Monk and Bishop

St. Alphege Archbishop and Martyr

Monk and Bishop

According to tradition, Alphege was born in 954 of a noble family at Weston near Bath. He entered Deerhurst Priory in Gloucestershire (then the Saxon kingdom of Hwicce) as a monk but left to live as a hermit for some years near to Bath, becoming renowned for his holiness of life and self-denial. Archbishop Dunstan called him away from his hermitage and appointed him Abbot of Bath in 976. Later he was appointed to the Diocese of Winchester, one of the foremost sees in England, and in 1006 he became Archbishop of Canterbury. He travelled to Rome to receive the pallium from Pope John XVIII.

For a brief summary of the life of Alphege click here.


The Martyrdom

No doubt Alphege would have wished to spend his years in Canterbury tending the needs of the English Church and caring for the spiritual needs of his flock. But the times were unsettled and Alphege was caught up in a period of chaos and tragedy.

In 1011, after a period of relative peace, the Danes again invaded southern England seizing Canterbury and taking Alphege prisoner. They expected him to raise a ransom for his release, as was the custom, but Alphege’s flock were already in poverty as a result of the Danegeld they had had to raise to buy off previous raids. The sum demanded for Alphege (£3,000) was an enormous amount in those days. Alphege steadfastly refused to let his people raise a ransom and he remained in prison.

On the 19th April 1012 the Danes were feasting in their camp at Greenwich by the Thames. In their drunken fury they remembered Alphege languishing in prison close by and decided to take out on him their frustration at his resistance. They started by pelting him with ox bones and stones. Then, as he was dying from his injuries, a soldier killed him with an axe blow to the head – some say it was intended to be an act of mercy.


The Cult of the Martyr

Alphege’s body was conveyed to St Paul’s, London where it was held in great reverence. When Cnut (the King of Denmark) took the English throne, as a mark of reconciliation, he allowed Alphege's remains to be translated to Canterbury Cathedral in 1023. They were buried on the north side of the High Altar opposite the shrine of St Dunstan and remained an object of pilgrimage until the Reformation.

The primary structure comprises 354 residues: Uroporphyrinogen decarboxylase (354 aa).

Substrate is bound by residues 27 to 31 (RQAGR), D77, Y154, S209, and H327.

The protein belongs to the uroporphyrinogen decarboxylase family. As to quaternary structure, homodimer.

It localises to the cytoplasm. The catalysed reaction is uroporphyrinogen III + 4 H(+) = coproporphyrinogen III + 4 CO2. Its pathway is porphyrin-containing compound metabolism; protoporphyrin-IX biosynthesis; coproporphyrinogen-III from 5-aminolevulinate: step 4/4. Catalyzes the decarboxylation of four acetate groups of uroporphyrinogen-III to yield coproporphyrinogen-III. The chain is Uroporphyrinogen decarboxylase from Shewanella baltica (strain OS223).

The cult of St Alphege survived the Norman Conquest. Anselm persuaded Archbishop Lanfranc that Alphege had died for the sake of justice and that he should remain in the church calendar. He was canonised by Pope Gregory VII in 1078.


Relevance of St Alphege today

Today we honour the memory of one who suffered a cruel and unjust death in order to ensure that those who were within his care were not forced to impoverish themselves even further. We also remember him as someone who in his death was honoured not just by his own people but by those who had killed him.

Here was a Christian pastor who was so devoted to the welfare of those for whom he cared that he gave his life for them. He could easily have secured his release but he didn’t. His love for his people was such that, following Our Lord’s example, he was prepared to make the utmost sacrifice. Significantly Alphege’s sacrifice was to be remembered by Thomas Becket at the moment when he himself was about to be murdered in Canterbury Cathedral years later.

The message of Alphege’s example lives on telling us that Christians must be prepared to make heavy sacrifices for those whom they love and that such sacrifice can conquer hatred and ignorance.

“May a modern generation learn that love can conquer hate.”


The Committee is grateful to the following for permission to reproduce images on this web site:
Home Page: statue from St Alphege Solihull
St Alphege, Archbishop and Martyr: stained glass window and photograph of the site of the martyrdom from St Alfege Greenwich; pillar capitals from the church of Our Lady and St Alphege, Bath; Icon of St Alphege by Aidan Hart

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